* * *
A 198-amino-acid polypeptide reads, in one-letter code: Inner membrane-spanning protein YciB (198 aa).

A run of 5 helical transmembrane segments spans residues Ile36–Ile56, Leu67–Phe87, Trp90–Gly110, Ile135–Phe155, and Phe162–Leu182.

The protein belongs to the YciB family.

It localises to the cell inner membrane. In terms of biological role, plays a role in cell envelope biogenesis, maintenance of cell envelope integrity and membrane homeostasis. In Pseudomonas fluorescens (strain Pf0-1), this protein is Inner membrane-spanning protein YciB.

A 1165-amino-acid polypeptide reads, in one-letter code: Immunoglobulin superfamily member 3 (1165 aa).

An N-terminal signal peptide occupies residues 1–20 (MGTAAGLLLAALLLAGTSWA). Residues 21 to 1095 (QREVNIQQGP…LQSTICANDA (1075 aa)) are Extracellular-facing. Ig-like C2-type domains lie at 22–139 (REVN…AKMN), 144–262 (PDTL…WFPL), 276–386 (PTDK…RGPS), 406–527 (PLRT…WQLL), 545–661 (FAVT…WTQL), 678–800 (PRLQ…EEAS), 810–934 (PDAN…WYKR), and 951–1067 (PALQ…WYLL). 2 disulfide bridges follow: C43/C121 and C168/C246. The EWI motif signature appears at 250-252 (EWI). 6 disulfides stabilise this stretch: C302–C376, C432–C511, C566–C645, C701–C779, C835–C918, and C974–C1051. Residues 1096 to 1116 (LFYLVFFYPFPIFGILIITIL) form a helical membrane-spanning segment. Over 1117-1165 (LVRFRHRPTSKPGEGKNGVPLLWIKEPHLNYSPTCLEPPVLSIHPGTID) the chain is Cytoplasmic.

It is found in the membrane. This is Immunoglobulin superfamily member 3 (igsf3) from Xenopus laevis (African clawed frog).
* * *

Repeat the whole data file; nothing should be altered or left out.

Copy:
A 198-amino-acid polypeptide reads, in one-letter code: Inner membrane-spanning protein YciB (198 aa).

A run of 5 helical transmembrane segments spans residues Ile36–Ile56, Leu67–Phe87, Trp90–Gly110, Ile135–Phe155, and Phe162–Leu182.

The protein belongs to the YciB family.

It localises to the cell inner membrane. In terms of biological role, plays a role in cell envelope biogenesis, maintenance of cell envelope integrity and membrane homeostasis. In Pseudomonas fluorescens (strain Pf0-1), this protein is Inner membrane-spanning protein YciB.

A 1165-amino-acid polypeptide reads, in one-letter code: Immunoglobulin superfamily member 3 (1165 aa).

An N-terminal signal peptide occupies residues 1–20 (MGTAAGLLLAALLLAGTSWA). Residues 21 to 1095 (QREVNIQQGP…LQSTICANDA (1075 aa)) are Extracellular-facing. Ig-like C2-type domains lie at 22–139 (REVN…AKMN), 144–262 (PDTL…WFPL), 276–386 (PTDK…RGPS), 406–527 (PLRT…WQLL), 545–661 (FAVT…WTQL), 678–800 (PRLQ…EEAS), 810–934 (PDAN…WYKR), and 951–1067 (PALQ…WYLL). 2 disulfide bridges follow: C43/C121 and C168/C246. The EWI motif signature appears at 250-252 (EWI). 6 disulfides stabilise this stretch: C302–C376, C432–C511, C566–C645, C701–C779, C835–C918, and C974–C1051. Residues 1096 to 1116 (LFYLVFFYPFPIFGILIITIL) form a helical membrane-spanning segment. Over 1117-1165 (LVRFRHRPTSKPGEGKNGVPLLWIKEPHLNYSPTCLEPPVLSIHPGTID) the chain is Cytoplasmic.

It is found in the membrane. This is Immunoglobulin superfamily member 3 (igsf3) from Xenopus laevis (African clawed frog).